PennWell Dental Group

PennWell Dental Community

Sometimes the obvious escapes everyone except the first one to see the obvious. Then Bill Domb from California closed in the loop for us. For at least thirty years we would eliminate even the most stubborn gingivitis, i.e. a stubborn teenager who would not brush their gums above ortho brackets, by having that person in once a week and using NaBiCarb prophylaxis. Then Bill Domb (www.nt4bg.com) suggested "packing" the gums with baking soda. The easiest way? Use "whitening trays" for about a thirty second application, then floss and brush. If they don't like Arm & Hammer, sell 'em the same NaBiCarb you use in your ProphyJet. It raises the pH above neutral, kills the most stubborn pathogens. Only dilemma here is why it took us thirty years to see the obvious. If the Prophy Jet would clear up gingivitis, why not have the patient use NaBiCarb the way Domb suggests?

Views: 88

Comment

You need to be a member of PennWell Dental Group to add comments!

Join PennWell Dental Group

Comment by Barbara L. Prokup on March 6, 2010 at 1:48am
Yes, thank you for reminding me. I do not think that is enough respect. We deserve it the other way also. There are countries where RDHs have more freedom; and all this time I thought we were the forerunners - we are not. So, it is time to let go!!!!
Comment by Mary Jane RDH BS on March 5, 2010 at 6:13am
Not a blessed thing. We are there to serve the patient's well being. That is our reward. It is such a good feeling when we can have a patient see the difference they can make with just a little more effort on their part..it is exciting and gratifying. When we take the time to see them on a periodic basis to check on their progress, they really do understand that we care..because we do.
Comment by Barbara L. Prokup on March 5, 2010 at 5:09am
Yes, I have. This group of patients has to be seen 'often' to see how effective the treatment is and to remotivate them. You need a patient willing to do this. Periodontal disease or syndrome (?) is not easy to treat. I always have a look at the oral hygiene. If it is good then I begin to search for adjunctive methods. I have many patients who do not want to take antibiotics. They are willing, however, to try baking soda. For one thing the patients notice that I do not give up until I see stability. Will Dentists ever begin to accept as colleagues instead of helpers? Or co-theapists? What is wrong with that?
Comment by Mary Jane RDH BS on March 4, 2010 at 9:52am
Has anybody had a case of Refractory Perio that has responded at all to this therapy?
Comment by Mary Jane RDH BS on March 4, 2010 at 5:33am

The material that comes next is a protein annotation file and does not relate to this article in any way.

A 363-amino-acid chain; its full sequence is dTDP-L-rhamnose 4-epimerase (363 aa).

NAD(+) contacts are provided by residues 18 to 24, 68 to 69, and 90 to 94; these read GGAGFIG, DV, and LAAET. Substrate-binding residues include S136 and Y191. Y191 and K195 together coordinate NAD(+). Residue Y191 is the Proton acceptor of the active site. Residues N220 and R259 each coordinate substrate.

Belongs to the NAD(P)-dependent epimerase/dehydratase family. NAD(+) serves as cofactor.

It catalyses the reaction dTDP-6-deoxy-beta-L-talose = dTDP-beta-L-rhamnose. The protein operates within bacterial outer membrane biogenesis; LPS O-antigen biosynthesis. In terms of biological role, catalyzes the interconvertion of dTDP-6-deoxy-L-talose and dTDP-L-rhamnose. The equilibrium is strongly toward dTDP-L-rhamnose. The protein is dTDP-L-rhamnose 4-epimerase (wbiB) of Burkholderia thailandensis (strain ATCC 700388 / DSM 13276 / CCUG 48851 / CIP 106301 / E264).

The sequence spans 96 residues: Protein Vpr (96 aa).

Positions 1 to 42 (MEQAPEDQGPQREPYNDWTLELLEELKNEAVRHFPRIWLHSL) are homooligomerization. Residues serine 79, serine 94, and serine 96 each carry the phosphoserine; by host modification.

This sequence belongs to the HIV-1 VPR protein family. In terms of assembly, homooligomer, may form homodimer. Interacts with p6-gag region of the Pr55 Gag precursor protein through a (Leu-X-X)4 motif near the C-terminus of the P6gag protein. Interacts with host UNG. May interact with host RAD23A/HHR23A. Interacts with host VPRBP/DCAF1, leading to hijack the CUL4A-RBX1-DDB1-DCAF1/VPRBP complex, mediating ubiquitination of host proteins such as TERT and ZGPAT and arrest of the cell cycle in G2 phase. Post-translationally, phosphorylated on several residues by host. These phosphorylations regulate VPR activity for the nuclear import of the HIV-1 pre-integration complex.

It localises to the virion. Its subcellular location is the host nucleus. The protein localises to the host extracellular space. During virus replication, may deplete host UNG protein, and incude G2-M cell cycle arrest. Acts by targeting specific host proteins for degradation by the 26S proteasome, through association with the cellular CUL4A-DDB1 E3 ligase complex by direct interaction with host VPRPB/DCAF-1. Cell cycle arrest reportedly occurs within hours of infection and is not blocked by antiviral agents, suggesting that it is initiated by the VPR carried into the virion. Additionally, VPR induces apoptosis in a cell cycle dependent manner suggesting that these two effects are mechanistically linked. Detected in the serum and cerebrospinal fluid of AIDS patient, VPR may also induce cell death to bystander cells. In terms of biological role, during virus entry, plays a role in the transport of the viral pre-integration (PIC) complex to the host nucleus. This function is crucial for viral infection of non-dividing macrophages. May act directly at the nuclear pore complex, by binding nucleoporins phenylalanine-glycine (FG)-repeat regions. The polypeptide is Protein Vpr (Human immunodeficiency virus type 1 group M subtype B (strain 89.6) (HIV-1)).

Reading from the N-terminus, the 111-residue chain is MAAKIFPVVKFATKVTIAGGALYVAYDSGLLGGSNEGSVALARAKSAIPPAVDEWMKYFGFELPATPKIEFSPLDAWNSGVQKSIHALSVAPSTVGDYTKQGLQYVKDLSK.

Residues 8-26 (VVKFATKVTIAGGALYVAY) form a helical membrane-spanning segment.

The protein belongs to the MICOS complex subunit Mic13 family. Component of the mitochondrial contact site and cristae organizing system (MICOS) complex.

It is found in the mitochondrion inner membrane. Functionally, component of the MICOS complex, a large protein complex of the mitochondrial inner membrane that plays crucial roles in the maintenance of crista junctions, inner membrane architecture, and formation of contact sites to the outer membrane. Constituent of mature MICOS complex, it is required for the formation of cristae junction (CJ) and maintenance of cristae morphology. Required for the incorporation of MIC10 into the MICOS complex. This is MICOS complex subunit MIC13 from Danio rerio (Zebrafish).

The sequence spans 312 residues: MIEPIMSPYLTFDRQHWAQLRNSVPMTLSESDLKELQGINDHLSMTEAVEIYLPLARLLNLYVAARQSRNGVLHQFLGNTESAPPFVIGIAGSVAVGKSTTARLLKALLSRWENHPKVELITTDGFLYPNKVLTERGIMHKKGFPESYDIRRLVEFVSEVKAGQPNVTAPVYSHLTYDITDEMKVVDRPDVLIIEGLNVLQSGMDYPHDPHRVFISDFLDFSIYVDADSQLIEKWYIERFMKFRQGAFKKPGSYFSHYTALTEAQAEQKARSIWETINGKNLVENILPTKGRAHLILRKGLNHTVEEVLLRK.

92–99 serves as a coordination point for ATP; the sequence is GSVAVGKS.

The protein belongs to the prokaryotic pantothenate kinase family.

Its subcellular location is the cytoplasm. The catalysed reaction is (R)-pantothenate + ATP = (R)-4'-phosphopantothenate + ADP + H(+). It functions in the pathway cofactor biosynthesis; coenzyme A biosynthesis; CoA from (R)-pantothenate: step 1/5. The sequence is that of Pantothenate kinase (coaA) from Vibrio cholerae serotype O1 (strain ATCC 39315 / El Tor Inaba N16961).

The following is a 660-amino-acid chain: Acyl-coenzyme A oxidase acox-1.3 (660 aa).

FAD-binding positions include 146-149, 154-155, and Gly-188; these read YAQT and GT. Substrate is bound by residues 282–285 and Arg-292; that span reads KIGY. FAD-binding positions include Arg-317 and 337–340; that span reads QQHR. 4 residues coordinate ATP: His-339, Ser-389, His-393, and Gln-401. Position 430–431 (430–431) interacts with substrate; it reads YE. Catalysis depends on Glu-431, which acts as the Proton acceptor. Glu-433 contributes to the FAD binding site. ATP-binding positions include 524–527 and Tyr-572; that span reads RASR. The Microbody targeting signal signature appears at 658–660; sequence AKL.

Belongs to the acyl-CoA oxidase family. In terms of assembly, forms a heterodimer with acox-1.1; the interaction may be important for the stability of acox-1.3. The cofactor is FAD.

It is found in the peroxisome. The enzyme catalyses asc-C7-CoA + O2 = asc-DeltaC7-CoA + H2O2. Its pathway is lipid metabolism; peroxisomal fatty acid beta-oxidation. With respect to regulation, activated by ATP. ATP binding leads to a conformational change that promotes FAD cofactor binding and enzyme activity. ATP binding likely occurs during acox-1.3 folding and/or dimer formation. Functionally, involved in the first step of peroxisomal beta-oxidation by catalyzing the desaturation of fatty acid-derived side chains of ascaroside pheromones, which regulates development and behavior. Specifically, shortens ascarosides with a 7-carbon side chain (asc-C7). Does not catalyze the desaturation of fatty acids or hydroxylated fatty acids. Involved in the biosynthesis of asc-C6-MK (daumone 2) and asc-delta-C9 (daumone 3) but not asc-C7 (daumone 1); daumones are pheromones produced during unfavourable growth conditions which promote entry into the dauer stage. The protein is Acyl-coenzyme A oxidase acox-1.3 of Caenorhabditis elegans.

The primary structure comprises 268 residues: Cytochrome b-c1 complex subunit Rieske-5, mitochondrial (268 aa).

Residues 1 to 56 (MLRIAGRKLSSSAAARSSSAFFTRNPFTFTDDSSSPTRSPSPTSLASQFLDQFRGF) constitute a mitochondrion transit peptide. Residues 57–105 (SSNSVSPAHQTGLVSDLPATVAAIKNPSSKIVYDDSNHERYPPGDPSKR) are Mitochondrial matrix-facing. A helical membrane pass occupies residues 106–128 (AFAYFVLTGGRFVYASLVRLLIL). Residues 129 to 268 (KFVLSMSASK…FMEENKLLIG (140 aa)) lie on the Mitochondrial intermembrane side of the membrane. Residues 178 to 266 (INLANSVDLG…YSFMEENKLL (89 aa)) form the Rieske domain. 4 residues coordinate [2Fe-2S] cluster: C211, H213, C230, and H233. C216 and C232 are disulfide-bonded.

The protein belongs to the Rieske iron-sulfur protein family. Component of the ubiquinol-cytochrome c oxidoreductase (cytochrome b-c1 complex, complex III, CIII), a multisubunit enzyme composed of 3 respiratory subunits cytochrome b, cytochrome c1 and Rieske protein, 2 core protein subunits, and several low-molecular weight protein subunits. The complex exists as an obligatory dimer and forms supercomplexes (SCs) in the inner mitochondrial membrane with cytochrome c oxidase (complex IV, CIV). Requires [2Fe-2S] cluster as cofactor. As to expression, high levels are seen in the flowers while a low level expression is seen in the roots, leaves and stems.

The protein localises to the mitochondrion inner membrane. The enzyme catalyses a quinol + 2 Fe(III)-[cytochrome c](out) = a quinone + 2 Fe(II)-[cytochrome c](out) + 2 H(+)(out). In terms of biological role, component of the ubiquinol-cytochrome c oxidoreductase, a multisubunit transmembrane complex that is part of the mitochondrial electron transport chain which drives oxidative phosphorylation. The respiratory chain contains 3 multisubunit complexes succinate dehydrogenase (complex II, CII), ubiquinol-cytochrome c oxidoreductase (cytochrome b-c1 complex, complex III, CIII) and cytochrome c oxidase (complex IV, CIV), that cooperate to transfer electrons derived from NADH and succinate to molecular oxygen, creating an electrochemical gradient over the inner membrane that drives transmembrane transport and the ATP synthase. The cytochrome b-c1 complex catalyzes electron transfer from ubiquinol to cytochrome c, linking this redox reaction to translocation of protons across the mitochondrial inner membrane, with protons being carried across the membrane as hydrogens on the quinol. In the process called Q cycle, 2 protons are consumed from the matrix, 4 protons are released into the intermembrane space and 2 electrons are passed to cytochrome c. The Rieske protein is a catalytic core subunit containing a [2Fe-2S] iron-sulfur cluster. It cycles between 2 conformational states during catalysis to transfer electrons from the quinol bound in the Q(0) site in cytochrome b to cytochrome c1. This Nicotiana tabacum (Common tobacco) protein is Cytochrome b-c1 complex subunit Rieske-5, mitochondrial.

I am intrigued. Dr. Keyes did something similar a number of years back. I am going to pick a patient that has tried every other more typical methods and offer this method. Some people just seem to have a higher percentage of bacteria that causes this, and even persistent care doesn't work. Now, maybe it is time to make it less hospitable for the bacteria to thrive.
Comment by Daniel Diser on March 3, 2010 at 3:56pm
Very interesting idea. At our dental thornhill office, we use sodium bicarbonate with our prophy jet, but I never thought about at home use via a whitening tray. It can't hurt to try. I will use this technique on a select number of patients and follow up to see if there is any improvement.
Comment by Barbara L. Prokup on March 1, 2010 at 1:17am
A baking soda slurry or rinsing with a saline solution has always proven beneficial in my office. I always rince out the sulcus or pocket after deep scaling, curettage or root planing. I also like to see my patients the day after treatment or at least two days after treatment. It is part of the wound management. We need RCTs in wound management. I would also like to see a study regarding disinfection DURING scaling, curettege and root planing.
Comment by Mary Jane RDH BS on February 28, 2010 at 8:26am
Please don't use any mixture in your ultrasonic before checking with the manufacturer. I don't think it would be good for the machine itself. I have my patients very gently flow medicaments into the sulcus with a small syringes; depending on the flow of the cavitron, it can be rather forceful if you're not careful. Anything I have followed in my reading lately really doesn't promote putting anything but water in the bottles; there hasn't been any proven benefit.
Comment by Carra Demrow on February 27, 2010 at 6:14pm
I used a prophyjet while working in a dental office in Germany, but since returning to the States I haven't worked in an office that has one. With the amount of cosmetic dentistry I haven't pushed for one - I don't want to pit the surfaces of the restorations. Currently, I use Chlorhex in the ultrasonic as my last step to flush the sulcus and dispense a 4oz bottle for the patient to use at home (rinse while Arestin is in place since I only want them to brush gently in the tx area, and no interproximal home care). Would a baking soda mixture be just as effective for use in my ultrasonic and/or for the patients home use? Also, have you seen good results from having patients mix a baking soda slurry at home and apply with a proxy brush? Thanks!
Comment by Mary Jane RDH BS on January 21, 2010 at 5:02am
Thank you for your support, Barbara. We are all aware of the acid/alkaline connection..we are well educated people. But as you and I know, when you work with individuals, you sometimes, most of the time, have to compromise and come up with solutions with what your patient will use on a daily basis. If they see improvement in small ways, many times they are willing to take even more time with their mouths i.e. possibly baking soda in trays because now they have proven to themselves that it will work. They get excited about it and that is our goal. It's wonderful to see! My Master's will based in nutrition..another passion of mine.

© 2014   Created by Admin.

Badges  |  Report an Issue  |  Terms of Service